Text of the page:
With the details ironed out, the provisional agreements now need to be confirmed by the EU Member States and the European Parliament, which will hold a plenary vote in January or February.


Fit for 55: a look forward

Even though 2022 ended with marathon negotiations and a cascade of agreements, that does not mean that the work is done. Far from it! The most critical files for the future of the heating oil sector are in fact still on the table, and in 2023 it will be up to the new Swedish Presidency to pick up where the Czech left off and pursue outstanding negotiations with the Parliament.

Overall, it is a common expectation that the Swedish Presidency will probably not be a presidency of visions and high ambitions but will rather focus on the practicality of implementing various files that are still open. On the energy side, this means that their main concern will be to carry over the finish line the last of the Fit for 55 proposals. These include concluding trilogue negotiations on the Renewable Energy Directive and the Energy Efficiency Directive, as well as making progress on the work on the Energy Performance of Buildings and the Energy Taxation Directives. 

However, while an agreement on RED and the EED is pretty much guaranteed, despite some outstanding differences remaining on the overall targets for 2030, the divided position on the EPBD will probably make for difficult negotiations. In particular, all eyes are now on the Parliament, where MEPs on the ITRE committee are finally set to vote on an amended proposal on the EPBD on January 24, after a series of postponements. And to keep the pressure up, Eurofuel is doing its part, recently signing a joint letter together with ECFD (European Confederation of Fuel Distributors), FuelsEurope (European Petroleum Refiners Association) and UPEI (Europe's Independent Fuel Suppliers) voicing the concerns of the industry that some of the proposed measures will hinder the possibility for European citizens to have access to the necessary incentives and technologies to upgrade obsolete and/or inefficient heating systems with the progressive integration the new generation of renewable and low-carbon liquid products.

Meanwhile, the battle also rages on in the Council over the revised tax rules for energy products, with the Swedish presidency expected to struggle to reach the unanimity required to adopt the legislative proposal due to several Member States expressing doubt on increasing the cost of fuels while households are spending a large chunk of their incomes on heating their homes and powering their cars. As always, together with its partners and allies, Eurofuel will engage with key policymakers working on this file to ensure that tax provisions covering basic heating needs should remain affordable to all citizens.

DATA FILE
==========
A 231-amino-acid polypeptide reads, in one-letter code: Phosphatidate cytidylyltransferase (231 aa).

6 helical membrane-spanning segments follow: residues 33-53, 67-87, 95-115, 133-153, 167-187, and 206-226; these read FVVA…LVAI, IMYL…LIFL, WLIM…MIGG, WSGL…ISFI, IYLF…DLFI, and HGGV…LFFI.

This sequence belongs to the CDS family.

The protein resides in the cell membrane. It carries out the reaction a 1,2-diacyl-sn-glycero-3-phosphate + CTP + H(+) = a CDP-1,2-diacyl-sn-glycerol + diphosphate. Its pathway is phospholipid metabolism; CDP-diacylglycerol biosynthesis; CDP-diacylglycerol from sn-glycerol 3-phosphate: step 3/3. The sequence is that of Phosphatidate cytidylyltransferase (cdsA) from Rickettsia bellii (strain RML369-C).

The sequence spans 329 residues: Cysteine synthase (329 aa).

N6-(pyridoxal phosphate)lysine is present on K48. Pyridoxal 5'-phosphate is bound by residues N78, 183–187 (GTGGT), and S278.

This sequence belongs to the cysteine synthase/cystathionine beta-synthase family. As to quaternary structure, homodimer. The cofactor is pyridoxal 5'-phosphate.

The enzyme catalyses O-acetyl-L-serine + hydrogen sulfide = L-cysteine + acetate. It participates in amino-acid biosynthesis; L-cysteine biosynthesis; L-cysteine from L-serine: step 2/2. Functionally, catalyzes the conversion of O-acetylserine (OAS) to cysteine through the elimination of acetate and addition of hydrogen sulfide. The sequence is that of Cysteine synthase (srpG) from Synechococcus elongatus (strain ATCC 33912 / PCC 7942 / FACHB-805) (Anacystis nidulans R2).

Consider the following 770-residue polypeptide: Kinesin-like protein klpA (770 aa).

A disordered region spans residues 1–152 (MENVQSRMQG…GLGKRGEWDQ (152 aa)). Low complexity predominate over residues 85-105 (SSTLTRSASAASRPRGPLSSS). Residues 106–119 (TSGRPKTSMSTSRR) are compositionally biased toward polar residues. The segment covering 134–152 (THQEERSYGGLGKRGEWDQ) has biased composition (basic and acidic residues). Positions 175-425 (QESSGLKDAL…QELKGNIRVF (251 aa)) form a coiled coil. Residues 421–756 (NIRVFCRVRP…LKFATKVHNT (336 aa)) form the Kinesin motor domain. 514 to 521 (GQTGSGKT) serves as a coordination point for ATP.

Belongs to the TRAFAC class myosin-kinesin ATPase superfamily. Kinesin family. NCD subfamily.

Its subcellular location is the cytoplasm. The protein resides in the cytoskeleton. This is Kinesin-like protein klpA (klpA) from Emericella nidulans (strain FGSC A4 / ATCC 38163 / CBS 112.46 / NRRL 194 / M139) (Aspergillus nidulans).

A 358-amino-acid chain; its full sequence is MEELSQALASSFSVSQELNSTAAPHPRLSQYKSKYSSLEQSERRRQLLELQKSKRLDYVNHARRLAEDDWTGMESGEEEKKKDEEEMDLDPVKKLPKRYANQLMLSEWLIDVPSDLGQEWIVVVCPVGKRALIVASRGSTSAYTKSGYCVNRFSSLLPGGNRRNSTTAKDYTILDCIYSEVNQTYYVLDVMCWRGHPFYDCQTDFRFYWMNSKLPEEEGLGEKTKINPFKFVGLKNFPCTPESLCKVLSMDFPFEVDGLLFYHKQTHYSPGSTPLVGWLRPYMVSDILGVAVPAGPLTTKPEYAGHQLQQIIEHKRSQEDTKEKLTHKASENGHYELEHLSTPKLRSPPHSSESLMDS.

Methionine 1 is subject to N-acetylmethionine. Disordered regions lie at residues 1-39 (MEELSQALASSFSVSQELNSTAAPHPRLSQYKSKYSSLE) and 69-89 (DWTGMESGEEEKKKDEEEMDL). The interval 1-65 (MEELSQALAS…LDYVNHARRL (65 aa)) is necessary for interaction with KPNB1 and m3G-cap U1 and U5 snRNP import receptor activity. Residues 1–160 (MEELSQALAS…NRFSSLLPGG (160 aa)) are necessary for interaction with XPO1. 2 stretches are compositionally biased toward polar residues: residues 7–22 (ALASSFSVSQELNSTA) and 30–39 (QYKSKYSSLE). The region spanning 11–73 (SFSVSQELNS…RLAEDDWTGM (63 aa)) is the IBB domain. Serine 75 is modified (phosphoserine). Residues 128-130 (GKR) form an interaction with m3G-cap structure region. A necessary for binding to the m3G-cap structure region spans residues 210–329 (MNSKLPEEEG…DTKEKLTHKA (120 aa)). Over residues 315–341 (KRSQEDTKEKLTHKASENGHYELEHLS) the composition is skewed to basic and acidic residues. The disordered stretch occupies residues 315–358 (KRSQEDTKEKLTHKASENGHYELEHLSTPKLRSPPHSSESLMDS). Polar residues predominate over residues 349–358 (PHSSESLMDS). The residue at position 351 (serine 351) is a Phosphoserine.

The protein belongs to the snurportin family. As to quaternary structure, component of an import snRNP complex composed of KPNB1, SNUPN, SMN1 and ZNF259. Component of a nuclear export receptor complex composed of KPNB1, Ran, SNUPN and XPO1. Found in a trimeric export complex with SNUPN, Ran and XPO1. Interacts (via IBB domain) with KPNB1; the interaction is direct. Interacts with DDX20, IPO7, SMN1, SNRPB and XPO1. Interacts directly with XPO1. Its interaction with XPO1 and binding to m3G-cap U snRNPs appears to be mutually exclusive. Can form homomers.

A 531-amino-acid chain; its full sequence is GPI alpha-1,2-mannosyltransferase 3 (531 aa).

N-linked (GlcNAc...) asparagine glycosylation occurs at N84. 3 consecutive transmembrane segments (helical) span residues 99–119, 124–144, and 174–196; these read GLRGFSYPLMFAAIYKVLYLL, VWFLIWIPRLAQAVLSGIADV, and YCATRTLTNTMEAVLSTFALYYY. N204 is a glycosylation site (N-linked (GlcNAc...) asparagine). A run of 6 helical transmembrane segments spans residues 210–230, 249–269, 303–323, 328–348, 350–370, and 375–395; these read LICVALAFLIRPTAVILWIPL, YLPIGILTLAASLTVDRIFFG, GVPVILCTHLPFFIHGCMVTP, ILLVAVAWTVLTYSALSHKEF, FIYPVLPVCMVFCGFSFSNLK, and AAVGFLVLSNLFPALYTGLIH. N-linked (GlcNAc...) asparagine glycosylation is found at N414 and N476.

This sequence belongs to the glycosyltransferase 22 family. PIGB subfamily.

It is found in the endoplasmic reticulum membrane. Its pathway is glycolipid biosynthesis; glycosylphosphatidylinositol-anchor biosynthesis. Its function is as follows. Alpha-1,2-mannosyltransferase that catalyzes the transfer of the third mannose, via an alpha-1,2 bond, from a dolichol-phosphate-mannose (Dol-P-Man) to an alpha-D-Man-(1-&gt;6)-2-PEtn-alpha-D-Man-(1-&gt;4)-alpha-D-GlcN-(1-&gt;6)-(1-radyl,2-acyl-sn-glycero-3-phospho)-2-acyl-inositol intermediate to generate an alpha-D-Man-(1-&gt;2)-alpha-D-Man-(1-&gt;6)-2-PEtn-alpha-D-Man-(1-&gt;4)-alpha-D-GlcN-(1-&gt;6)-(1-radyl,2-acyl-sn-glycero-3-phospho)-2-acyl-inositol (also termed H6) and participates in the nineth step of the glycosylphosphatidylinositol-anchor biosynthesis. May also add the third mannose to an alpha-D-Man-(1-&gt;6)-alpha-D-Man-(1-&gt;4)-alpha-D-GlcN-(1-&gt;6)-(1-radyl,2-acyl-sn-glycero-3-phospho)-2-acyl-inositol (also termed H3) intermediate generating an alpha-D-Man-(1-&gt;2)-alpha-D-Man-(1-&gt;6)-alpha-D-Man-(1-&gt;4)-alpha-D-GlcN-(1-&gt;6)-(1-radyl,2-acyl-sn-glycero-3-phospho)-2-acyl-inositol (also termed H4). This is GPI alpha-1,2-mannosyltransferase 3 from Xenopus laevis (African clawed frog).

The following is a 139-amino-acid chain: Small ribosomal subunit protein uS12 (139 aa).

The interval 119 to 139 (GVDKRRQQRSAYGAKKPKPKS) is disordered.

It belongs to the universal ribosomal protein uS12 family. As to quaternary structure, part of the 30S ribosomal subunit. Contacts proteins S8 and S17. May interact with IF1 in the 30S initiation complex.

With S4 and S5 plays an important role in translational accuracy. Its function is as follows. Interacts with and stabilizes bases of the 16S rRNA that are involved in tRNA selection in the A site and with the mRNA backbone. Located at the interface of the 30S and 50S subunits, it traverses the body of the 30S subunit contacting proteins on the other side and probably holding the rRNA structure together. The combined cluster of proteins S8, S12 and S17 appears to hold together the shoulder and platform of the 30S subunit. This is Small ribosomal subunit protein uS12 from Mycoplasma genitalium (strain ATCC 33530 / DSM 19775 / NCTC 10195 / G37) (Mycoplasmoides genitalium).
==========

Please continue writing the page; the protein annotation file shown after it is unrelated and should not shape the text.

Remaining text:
USA moves to B100

In the EU, decision-makers are not the only ones aiming at achieving the energy transition while in an energy crisis: several sectors are also very active. Eurofuel keeps working on field tests to demonstrate the compatibility between boilers and low-carbon and renewable liquid fuels (spoiler: they are compatible) and published its Roadmap to 2050.

Similarly, our colleagues from the other side of the Atlantic, are making great progress towards the acceptance of 100% biodiesel for heating.

On 14 November 2022, an update to the standard UL 296 was published by Underwriters Laboratories (UL) which expands its scope to include liquid-fuel-fired burners intended for use with biodiesel blends of 20% to 100% (B20-B100) with heating oil. UL296 is the standard developed by Underwriters Laboratories for safety testing of liquid-fuel-fired burners.

Prior to this update, the UL standard included procedures for evaluation of burners for use with biodiesel blends up to B20. The updated standard includes the procedure and requirements for burners up to B20, including endurance of elastomers and seals in extended exposure to the fuels. Additionally, the updated standard has added a unique new test in which a burner is set-up for use with B100 as per manufacturer specifications. The fuel is then switched to heating oil without biodiesel included (B0), and no burner settings are modified. The burner still needs to operate cleanly and safely after this fuel change.

This new standard has been eagerly awaited by the liquid fuel heating industry as it allows for the development and market introduction of heating appliances rated to run on 100% low-carbon biodiesel, drastically reducing the carbon emissions of home heating systems.

A number of industry entities have been working towards this update of UL296, including NORA, Clean Fuels Alliance, Carlin Combustion Technologies and R.W. Beckett Corporation.

Michael Devine, NORA’s president said, “This standard update is most welcome as it accelerates the liquid fuel industry’s conversion to low-carbon home heating. The ever-increasing blends of biodiesel in our fuel eliminates more and more carbon, making liquid fuel heating an essential component in addressing climate change. Amending UL 296 allows liquid fuel equipment manufactures to provide equipment that aligns with public policy requirements for carbon reduction. NORA has been able to demonstrate that a home heated with 100% biodiesel using solar panels to produce its electricity can become a Net-Zero home quickly and at an economically viable cost.”